Episode #10 – return to frugal quilting

Episode 10 – Frugal Piecing, continued

There is a new addition to my wishlist:  a tile quilt!  See an example at Barbara Brackman’s website.  If you don’t follow Barbara’s blog and you are in to historical quilting facts…get with it and subscribe to her blog!

On to frugal quilt projects – piecing a potholder!  In episode 8 I talked about all of the pieces you would need to cut out.  I am sure you have them at the ready!  Here are the steps we will take now:

1) Take a light square and a dark square and place them right sides together.   Point a pin right at the upper left hand dot that you marked on the piece facing you.  Now push the pin through, and flip to the other side.  You are looking for the pin to exit from the upper right hand dot on the back piece.  If they don’t line up, adjust the placement of the pieces until you can get the pin to pierce both dots.  Then slide the pin into place.

 

Pin two pieces corner dot to corner dot

Pin two pieces corner dot to corner dot

2) Now thread your needle.  Tie a small knot at the end of the thread.  Then, like with the pin, insert your needle in the upper right hand corner dot of the piece facing you, and get the end of the needle to puncture the dot on the back piece.  Then you will rock the needle to the side and take a small stitch.  Pull the thread through.

 

Make a small stitch right on the upper right hand dot

Make a small stitch right on the upper right hand dot

3) Re-insert the needle in between where the thread originally went in and came out – you are taking a backstitch.  Then work the needle in and out to load several stitches onto the needle and pull it through.  You want the stitches to be small…no larger than an 1/8th of an inch.  Whenever you pull the needle through, start again by taking a small back stitch.

4) When  you get to the pin, pull it out.  Don’t sew past the dot.  Your last stitch should go through the dot.  I do a small backstitch and pass the needle through the loop and pull it tight.  Then snip off the excess thread, leaving a small 1/4 inch tail.  I then finger pressed my seams toward the dark color.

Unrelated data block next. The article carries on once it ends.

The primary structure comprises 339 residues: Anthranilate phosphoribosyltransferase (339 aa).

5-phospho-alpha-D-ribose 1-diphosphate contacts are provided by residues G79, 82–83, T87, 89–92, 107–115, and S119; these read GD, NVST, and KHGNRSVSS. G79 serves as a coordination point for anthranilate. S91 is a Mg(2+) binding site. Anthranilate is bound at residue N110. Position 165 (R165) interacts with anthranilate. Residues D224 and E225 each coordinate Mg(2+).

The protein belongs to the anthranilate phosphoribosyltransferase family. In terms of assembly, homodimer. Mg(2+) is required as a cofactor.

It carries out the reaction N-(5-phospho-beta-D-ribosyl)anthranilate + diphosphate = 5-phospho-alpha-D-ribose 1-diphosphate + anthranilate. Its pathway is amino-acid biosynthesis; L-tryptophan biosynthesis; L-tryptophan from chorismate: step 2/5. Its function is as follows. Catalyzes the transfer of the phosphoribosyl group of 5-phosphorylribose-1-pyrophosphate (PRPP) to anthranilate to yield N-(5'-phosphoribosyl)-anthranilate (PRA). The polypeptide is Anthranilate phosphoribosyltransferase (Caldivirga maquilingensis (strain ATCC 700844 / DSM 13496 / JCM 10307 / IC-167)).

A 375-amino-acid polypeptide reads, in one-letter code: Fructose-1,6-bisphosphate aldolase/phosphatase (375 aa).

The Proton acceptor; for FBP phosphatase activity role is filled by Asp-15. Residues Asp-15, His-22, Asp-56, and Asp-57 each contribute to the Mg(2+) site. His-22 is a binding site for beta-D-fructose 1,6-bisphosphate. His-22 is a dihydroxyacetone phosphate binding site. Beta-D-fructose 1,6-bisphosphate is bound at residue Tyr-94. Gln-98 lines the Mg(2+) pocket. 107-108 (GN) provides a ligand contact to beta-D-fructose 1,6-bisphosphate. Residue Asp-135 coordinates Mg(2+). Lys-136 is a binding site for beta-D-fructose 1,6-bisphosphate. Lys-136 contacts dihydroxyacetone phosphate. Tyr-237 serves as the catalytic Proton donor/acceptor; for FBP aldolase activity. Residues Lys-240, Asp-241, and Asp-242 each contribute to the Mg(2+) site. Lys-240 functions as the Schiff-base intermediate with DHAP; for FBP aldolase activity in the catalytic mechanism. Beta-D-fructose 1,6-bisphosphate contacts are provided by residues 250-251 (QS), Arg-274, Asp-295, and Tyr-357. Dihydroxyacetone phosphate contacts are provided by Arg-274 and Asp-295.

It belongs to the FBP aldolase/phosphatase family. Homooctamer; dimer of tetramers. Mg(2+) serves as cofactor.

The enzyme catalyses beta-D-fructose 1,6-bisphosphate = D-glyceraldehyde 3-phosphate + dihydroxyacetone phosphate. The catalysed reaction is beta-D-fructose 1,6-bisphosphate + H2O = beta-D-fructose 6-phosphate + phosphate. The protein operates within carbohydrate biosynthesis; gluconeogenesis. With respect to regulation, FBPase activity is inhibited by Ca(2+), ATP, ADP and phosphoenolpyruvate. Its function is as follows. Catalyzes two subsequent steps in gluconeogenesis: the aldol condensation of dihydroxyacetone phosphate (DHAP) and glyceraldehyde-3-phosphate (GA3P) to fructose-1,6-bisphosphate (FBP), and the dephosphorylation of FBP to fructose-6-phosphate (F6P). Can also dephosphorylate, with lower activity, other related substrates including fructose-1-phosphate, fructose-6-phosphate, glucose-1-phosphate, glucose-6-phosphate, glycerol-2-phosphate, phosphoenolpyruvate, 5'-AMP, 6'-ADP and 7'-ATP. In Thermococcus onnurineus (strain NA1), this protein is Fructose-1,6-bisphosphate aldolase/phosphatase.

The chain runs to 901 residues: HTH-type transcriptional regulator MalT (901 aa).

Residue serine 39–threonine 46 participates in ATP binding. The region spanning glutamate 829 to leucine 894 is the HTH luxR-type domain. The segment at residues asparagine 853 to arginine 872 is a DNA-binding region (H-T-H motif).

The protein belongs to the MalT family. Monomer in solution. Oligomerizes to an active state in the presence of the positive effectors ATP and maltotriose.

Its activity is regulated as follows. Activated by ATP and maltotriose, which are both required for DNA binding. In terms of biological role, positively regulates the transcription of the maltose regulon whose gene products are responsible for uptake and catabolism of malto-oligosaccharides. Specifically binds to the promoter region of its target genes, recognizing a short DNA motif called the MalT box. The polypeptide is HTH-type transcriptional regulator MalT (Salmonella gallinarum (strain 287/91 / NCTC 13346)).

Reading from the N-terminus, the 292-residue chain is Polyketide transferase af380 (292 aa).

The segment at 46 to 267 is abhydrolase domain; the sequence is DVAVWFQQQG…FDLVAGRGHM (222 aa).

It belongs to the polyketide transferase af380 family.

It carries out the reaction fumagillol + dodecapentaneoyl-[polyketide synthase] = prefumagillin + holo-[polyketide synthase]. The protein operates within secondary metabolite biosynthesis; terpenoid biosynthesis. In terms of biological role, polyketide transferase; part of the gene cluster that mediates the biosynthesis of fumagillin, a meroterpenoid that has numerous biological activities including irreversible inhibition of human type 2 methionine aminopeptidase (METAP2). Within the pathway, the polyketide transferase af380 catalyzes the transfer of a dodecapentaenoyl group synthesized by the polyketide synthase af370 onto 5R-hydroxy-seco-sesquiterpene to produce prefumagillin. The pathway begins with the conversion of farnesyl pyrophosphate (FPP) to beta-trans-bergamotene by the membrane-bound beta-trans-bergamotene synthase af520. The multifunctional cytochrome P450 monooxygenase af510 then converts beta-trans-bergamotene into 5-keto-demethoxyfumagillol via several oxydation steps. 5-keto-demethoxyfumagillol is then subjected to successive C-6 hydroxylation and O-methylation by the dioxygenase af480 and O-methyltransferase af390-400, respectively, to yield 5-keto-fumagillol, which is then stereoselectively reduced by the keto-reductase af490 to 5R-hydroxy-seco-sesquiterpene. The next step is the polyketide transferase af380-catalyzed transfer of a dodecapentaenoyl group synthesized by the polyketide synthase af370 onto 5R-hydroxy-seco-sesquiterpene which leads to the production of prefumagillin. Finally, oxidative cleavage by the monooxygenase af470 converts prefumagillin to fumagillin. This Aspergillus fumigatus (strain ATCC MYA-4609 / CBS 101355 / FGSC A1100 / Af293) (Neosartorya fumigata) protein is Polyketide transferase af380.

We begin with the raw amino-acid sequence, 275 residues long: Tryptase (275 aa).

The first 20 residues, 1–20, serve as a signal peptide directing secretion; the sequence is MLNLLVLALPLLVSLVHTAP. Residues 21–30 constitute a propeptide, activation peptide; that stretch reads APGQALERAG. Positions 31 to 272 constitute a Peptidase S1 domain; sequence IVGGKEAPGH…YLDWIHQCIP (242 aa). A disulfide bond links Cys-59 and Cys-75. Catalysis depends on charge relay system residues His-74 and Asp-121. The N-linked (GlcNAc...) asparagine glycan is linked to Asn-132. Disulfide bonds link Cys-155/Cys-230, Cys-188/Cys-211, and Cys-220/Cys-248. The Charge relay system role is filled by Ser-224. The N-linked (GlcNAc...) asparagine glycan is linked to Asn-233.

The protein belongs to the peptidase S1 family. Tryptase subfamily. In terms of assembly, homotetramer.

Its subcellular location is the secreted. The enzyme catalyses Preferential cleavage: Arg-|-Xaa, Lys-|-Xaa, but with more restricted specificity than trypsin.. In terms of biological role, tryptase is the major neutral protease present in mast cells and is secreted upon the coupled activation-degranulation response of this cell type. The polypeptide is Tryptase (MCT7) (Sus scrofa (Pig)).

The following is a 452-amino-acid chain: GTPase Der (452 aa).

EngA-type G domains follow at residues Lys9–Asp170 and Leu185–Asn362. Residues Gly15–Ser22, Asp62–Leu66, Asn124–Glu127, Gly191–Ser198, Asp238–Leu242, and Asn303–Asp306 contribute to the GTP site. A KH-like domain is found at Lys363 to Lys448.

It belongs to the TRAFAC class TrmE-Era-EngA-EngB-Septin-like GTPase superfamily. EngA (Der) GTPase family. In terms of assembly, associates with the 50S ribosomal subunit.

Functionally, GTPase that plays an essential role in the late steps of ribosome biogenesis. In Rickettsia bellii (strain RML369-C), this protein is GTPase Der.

5) Now add a third square to create a row.  You will create three rows – two with your first fabric at the ends, and one with your first fabric in the middle.

 

A whole row sewn together

A whole row sewn together

6) To pin two rows together (make sure you pin the right two rows together…remember a nine patch has a checkerboard effect) lay the two rows right sides together.  Pin the upper left dot as we did for sewing two squares, then also pin the dots that are where the pieces meet.  If you finger pressed the pieces all correctly the seams should lock into place against each other.  Then sew across, just like for the single squares.  When you get to a seam allowance, don’t sew it down.  You are going to push the needle through to the other side of the seam allowance right on the dot and continue sewing.  Take back stitches on either side of the seam allowance.

Pinning two rows together

Pinning two rows together

 7) End it just like a single piece – on the dot, with a loop knot.  Then open out the pieces.  To reduce bulk at corners you’ll want to flare out the seam allowance, as below:

 

Flare the corners out to reduce bulk

Flare the corners out to reduce bulk

8) Now sew the other row in the appropriate place.  Look for the checkerboard!

 

Congratulations!  Youve got a nine patch.

Congratulations! You've got a nine patch.

Next time we’ll talk about quilting it!

Guest shot of Krypto the dog:

 

Krypto!

Krypto!

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